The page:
• An ineffective headline can lead to readers skipping the content entirely.

Write like you talk (00:26:00)

  • Use juicy headlines to create curiosity and encourage readers to continue reading.
  • Avoid clickbait by delivering on the promise made in the headline.
  • Write in a conversational tone that reflects your natural speaking style.
  • If you can't explain a concept verbally, you're not ready to write about it.
  • Avoid using jargon and complex words that most people don't use in everyday speech.
  • Informal writing can be professional, and it's often more engaging than overly formal writing.
  • Stephen King's rule: any word you have to look up in a thesaurus is the wrong word.
  • Use simple language to explain complex ideas effectively.
  • Louis CK's writing is a great example of writing like you talk.
  • He uses simple language, humor, and personal anecdotes to connect with his audience.
  • His writing is relatable and engaging, making it easy for readers to understand and enjoy his work.

The voice memo test (00:29:00)

  • Louis CK Neville wrote a blog post about not stealing his specials and encouraging people to buy them directly.
  • Simple language and avoiding jargon is important for writing.
  • The voice memo test helps in choosing what to write about and avoiding unnecessary fluff and jargon.
  • The test involves sending a voice memo of no more than 60 seconds in the morning, summarizing the main points of the topic.
  • If the topic doesn't make it to the voice memo, it's likely not worth writing about.

Lower the reading level (00:31:30)

  • Write as if you are explaining the topic to a friend.
  • Use the voice memo test to ensure your writing is interesting.
  • Write to one person, as if you are having a conversation with them.
  • Aim for a reading level of around sixth to eighth grade.
  • Use tools like the Hemingway app to check the readability of your writing.

How to tell a great story (00:33:00)

  • Storytelling is an advanced skill for great writers.
  • Use storytelling to evoke emotions in your readers.
  • An example of a great story is the founder of Hint Water being told she would never succeed by a Coca-Cola executive.
  • The story went viral and resulted in millions of dollars in sales for Hint Water.

Intention meets obstacle (00:35:30)

  • A story is about someone wanting something and facing an obstacle.
  • The more the character wants something, the greater the obstacle.
  • The core element of any good story is intention and obstacle.
  • In a movie, the audience should be able to pause at any moment and say what the character wants and what's in their way.
  • Stakes are what is at stake if the character doesn't achieve their goal.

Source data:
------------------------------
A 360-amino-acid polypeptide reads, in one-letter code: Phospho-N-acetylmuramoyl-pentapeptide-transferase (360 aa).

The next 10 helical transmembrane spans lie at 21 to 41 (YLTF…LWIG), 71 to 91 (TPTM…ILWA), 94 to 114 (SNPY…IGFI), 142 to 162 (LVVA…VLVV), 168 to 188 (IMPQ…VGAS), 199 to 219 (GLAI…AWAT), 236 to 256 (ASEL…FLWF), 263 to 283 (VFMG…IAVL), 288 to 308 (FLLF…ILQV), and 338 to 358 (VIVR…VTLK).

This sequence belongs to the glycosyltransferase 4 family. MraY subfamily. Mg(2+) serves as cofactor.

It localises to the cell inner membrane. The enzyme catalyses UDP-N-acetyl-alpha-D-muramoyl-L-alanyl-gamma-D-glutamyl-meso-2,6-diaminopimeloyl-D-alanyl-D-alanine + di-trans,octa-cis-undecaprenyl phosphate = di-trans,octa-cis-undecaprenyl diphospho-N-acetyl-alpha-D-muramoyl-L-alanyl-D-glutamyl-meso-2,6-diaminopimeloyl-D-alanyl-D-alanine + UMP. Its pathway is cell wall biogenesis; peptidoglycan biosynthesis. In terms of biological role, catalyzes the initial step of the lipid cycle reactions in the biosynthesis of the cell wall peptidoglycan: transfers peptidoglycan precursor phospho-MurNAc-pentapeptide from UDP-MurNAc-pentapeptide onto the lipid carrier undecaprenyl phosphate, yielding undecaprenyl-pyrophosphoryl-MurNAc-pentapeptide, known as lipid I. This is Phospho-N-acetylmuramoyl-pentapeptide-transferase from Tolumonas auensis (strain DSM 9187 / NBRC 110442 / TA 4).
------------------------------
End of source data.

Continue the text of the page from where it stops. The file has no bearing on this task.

• The true art of storytelling is establishing high stakes emotions in a low stakes environment.

High emotional stakes in a low stakes situation (00:39:00)

  • Establish high emotional stakes in a low stakes situation to make the reader care about the outcome.
  • Use relatable or small situations that carry emotional impact.
  • Example: Larry David's show "Curb Your Enthusiasm" creates stories out of silly and small situations that are relatable and emotionally impactful.

Short sentences (00:40:00)

  • Use short sentences to make writing more understandable.
  • Example: Warren Buffett's annual shareholder letters became shorter and simpler over time, with words per sentence dropping from 17 to 13 and the reading level dropping from a 10th grade to a fourth grade level.
  • Short, simple sentences are key even in complicated environments.
  • Use a letter from the CEO as a tactic in a sales page to establish trust and credibility.
  • Example:, an alternative to Gmail, has a letter from the CEO on their sales page.

Great writing has rhythm (00:42:00)

  • Simple language is often more effective than complex language.
  • Varying sentence length creates rhythm and makes writing more interesting.
  • Use a combination of short, medium, and long sentences to create a pleasing sound.
  • Use tactics like periods instead of commas and starting sentences with conjunctions to change the rhythm and grab attention.
  • Copy work: Copying text with a good rhythm can help you internalize that rhythm and use it in your own writing.

Our favorite resources (00:45:00)

  • Stephen King's "On Writing" is recommended for its combination of biography and practical writing tools.
  • Theo Von, Dave Chappelle, Shane Gillis, and Louis C.K. are all masters of storytelling and capturing attention.
  • True Crime podcasts like those from Parcast excel at storytelling and creating tension.
  • Authenticity is key in storytelling and writing, as it attracts people who genuinely connect with your content.
  • Effective writing involves being authentic, finding your niche, and sharing your passion with the world.
  • Planning is important before starting any business, even if it's not a traditional business plan.
  • Copywork, the practice of copying text by hand, can be a valuable tool for improving writing skills.
  • The speaker's course on power writing and the website are recommended resources for further learning.